• Cecil in Final Fantasy II? Adopted.
  • Lloyd Irving in Tales of Symphonia? Adopted.
  • Rena in Star Ocean: The Second Story? Adopted.
  • Link in the Ocarina of Time? Adopted (by a tree).
  • Ivan, Sheba, and Amiti in Golden Sun? Adopted. Adopted. Adopted.

These characters overcome all sorts of challenges, ranging from identities crises to battling inner (and outer) demons. At the end, the characters are celebrated, and their origin story is a thing of the past. And if there’s one thing all of these RPGs teach you, it’s that the adopted kid— the strange child of often mysterious origin — is in fact the hero of the story.

They couldn’t be more wrong.

In the background of these tales, at the genesis of the character, at the start of their origin story are the parents. The ones who raised those children as if they were their own. Sometimes they are human, like King of Baron who raises Cecil, and sometimes they are anything but, like the Deku Tree who raises Link amongst fairies (“Hey! Listen!”). We don’t really get to quest with these characters — go adventuring with them through towns, castles, dungeons, and other dimensions. But we don’t have to. They had their adventure. They raised the main character.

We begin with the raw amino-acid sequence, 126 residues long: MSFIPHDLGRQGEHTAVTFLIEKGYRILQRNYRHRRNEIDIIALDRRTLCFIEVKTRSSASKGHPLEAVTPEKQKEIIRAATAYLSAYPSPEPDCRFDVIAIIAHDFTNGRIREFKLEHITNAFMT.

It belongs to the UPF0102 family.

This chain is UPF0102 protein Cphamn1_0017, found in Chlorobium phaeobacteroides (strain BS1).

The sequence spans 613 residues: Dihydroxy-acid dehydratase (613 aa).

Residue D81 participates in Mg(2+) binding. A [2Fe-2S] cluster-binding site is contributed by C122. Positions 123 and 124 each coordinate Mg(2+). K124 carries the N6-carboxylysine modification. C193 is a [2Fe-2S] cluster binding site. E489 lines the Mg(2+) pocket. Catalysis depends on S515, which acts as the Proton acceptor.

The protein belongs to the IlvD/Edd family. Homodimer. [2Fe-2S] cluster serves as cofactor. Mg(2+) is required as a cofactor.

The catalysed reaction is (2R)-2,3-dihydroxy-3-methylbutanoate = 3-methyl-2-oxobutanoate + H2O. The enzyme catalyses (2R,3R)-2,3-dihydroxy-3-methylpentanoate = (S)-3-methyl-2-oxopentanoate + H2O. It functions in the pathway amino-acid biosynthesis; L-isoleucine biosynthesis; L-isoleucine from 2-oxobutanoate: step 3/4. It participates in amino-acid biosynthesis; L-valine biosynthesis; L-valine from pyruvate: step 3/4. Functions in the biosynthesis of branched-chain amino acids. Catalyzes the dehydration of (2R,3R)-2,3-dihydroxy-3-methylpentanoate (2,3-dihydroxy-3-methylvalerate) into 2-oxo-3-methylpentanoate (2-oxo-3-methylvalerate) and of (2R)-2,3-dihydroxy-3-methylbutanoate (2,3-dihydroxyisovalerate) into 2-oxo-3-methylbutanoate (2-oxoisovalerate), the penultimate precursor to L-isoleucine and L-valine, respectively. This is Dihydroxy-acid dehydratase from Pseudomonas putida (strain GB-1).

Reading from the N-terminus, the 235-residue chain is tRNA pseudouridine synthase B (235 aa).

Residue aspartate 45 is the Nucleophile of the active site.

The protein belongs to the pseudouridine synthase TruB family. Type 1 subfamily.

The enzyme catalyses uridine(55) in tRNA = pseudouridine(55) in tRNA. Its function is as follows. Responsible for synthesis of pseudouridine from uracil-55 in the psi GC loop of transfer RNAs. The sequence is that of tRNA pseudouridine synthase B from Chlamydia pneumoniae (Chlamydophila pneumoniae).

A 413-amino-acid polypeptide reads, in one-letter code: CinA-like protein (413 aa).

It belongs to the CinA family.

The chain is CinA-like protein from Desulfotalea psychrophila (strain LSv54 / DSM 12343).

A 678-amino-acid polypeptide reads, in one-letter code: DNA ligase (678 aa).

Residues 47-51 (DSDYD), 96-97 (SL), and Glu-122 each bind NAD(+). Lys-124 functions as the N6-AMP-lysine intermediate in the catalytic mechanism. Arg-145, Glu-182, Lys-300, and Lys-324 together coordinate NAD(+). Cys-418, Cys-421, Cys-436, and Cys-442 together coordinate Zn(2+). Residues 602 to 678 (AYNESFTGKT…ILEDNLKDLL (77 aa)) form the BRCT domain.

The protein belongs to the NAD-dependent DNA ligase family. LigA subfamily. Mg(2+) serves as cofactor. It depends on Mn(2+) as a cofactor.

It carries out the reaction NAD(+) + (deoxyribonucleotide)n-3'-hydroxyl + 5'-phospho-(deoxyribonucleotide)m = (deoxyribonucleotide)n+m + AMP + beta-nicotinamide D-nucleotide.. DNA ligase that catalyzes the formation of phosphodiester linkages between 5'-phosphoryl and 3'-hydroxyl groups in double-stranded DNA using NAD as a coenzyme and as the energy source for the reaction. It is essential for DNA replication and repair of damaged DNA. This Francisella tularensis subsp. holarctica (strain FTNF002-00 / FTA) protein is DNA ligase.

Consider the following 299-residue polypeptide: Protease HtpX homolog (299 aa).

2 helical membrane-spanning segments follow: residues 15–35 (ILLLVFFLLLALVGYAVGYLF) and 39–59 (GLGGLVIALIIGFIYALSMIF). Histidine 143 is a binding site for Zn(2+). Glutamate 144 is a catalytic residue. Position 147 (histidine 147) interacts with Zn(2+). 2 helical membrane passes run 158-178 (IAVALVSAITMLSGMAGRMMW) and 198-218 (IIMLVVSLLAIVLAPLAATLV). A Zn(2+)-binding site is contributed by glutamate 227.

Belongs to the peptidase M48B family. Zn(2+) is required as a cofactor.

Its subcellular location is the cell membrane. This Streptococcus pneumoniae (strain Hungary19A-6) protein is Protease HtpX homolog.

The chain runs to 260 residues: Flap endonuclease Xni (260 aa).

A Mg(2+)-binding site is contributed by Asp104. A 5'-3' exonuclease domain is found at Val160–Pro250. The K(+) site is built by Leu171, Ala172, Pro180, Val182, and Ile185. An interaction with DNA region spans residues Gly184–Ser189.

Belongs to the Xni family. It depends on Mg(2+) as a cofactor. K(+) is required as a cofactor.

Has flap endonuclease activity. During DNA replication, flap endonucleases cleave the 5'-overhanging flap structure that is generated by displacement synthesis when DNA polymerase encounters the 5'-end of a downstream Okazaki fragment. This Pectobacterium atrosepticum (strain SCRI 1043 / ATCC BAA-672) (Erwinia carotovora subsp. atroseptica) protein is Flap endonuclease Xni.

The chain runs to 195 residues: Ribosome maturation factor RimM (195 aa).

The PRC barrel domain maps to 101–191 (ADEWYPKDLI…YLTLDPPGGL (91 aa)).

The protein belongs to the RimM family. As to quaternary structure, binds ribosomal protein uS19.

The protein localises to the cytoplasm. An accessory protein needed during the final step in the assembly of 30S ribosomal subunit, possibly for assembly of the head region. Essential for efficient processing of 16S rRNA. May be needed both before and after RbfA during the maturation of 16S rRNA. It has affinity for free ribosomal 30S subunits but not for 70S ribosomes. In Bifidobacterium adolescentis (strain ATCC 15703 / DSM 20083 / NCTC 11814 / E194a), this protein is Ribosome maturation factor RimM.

They raised you.

It takes a lot to raise a child that isn’t biologically yours. There’s a lengthy application process, there are friends and family with their endless questions, and then finally, there is the child, who will inevitably have questions of their own.

In the end, after questing behind the scenes for years, the adoptive parents are the heroes.